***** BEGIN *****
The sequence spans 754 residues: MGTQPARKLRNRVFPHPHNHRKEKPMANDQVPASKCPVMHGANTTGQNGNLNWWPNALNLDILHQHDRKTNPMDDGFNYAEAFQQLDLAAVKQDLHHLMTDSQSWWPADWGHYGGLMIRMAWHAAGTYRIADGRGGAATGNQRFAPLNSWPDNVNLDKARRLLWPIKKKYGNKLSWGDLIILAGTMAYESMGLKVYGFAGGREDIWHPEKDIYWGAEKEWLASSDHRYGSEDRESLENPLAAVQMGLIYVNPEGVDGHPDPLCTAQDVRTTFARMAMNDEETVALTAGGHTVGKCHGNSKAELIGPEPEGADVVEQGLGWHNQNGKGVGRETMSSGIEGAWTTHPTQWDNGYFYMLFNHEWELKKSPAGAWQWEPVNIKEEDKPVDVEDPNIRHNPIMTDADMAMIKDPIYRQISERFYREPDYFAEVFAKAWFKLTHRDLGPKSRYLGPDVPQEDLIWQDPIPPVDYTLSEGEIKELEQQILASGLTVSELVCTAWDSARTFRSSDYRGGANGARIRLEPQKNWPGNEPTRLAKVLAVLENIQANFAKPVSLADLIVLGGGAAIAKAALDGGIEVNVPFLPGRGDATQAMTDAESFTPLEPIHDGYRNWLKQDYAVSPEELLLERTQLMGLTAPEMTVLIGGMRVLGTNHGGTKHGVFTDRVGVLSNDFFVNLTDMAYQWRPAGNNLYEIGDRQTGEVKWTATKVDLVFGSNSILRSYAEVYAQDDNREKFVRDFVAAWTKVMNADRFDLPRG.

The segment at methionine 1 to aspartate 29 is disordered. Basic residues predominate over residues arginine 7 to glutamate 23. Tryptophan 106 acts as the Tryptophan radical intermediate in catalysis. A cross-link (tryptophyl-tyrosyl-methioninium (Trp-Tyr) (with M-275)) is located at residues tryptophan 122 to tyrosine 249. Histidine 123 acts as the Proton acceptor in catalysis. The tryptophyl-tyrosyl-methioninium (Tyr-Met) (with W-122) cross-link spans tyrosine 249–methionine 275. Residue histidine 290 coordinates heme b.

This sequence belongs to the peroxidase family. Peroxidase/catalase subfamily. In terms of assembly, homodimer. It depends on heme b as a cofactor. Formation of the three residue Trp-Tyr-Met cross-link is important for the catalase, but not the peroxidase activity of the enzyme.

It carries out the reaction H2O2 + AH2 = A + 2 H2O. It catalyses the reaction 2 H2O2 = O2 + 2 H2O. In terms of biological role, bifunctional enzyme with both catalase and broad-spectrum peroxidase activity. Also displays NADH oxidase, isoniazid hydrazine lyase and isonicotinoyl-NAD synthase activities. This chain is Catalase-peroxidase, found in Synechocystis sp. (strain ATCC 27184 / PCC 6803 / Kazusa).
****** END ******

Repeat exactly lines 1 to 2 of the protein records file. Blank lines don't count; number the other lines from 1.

The sequence spans 754 residues: MGTQPARKLRNRVFPHPHNHRKEKPMANDQVPASKCPVMHGANTTGQNGNLNWWPNALNLDILHQHDRKTNPMDDGFNYAEAFQQLDLAAVKQDLHHLMTDSQSWWPADWGHYGGLMIRMAWHAAGTYRIADGRGGAATGNQRFAPLNSWPDNVNLDKARRLLWPIKKKYGNKLSWGDLIILAGTMAYESMGLKVYGFAGGREDIWHPEKDIYWGAEKEWLASSDHRYGSEDRESLENPLAAVQMGLIYVNPEGVDGHPDPLCTAQDVRTTFARMAMNDEETVALTAGGHTVGKCHGNSKAELIGPEPEGADVVEQGLGWHNQNGKGVGRETMSSGIEGAWTTHPTQWDNGYFYMLFNHEWELKKSPAGAWQWEPVNIKEEDKPVDVEDPNIRHNPIMTDADMAMIKDPIYRQISERFYREPDYFAEVFAKAWFKLTHRDLGPKSRYLGPDVPQEDLIWQDPIPPVDYTLSEGEIKELEQQILASGLTVSELVCTAWDSARTFRSSDYRGGANGARIRLEPQKNWPGNEPTRLAKVLAVLENIQANFAKPVSLADLIVLGGGAAIAKAALDGGIEVNVPFLPGRGDATQAMTDAESFTPLEPIHDGYRNWLKQDYAVSPEELLLERTQLMGLTAPEMTVLIGGMRVLGTNHGGTKHGVFTDRVGVLSNDFFVNLTDMAYQWRPAGNNLYEIGDRQTGEVKWTATKVDLVFGSNSILRSYAEVYAQDDNREKFVRDFVAAWTKVMNADRFDLPRG.

The segment at methionine 1 to aspartate 29 is disordered. Basic residues predominate over residues arginine 7 to glutamate 23. Tryptophan 106 acts as the Tryptophan radical intermediate in catalysis. A cross-link (tryptophyl-tyrosyl-methioninium (Trp-Tyr) (with M-275)) is located at residues tryptophan 122 to tyrosine 249. Histidine 123 acts as the Proton acceptor in catalysis. The tryptophyl-tyrosyl-methioninium (Tyr-Met) (with W-122) cross-link spans tyrosine 249–methionine 275. Residue histidine 290 coordinates heme b.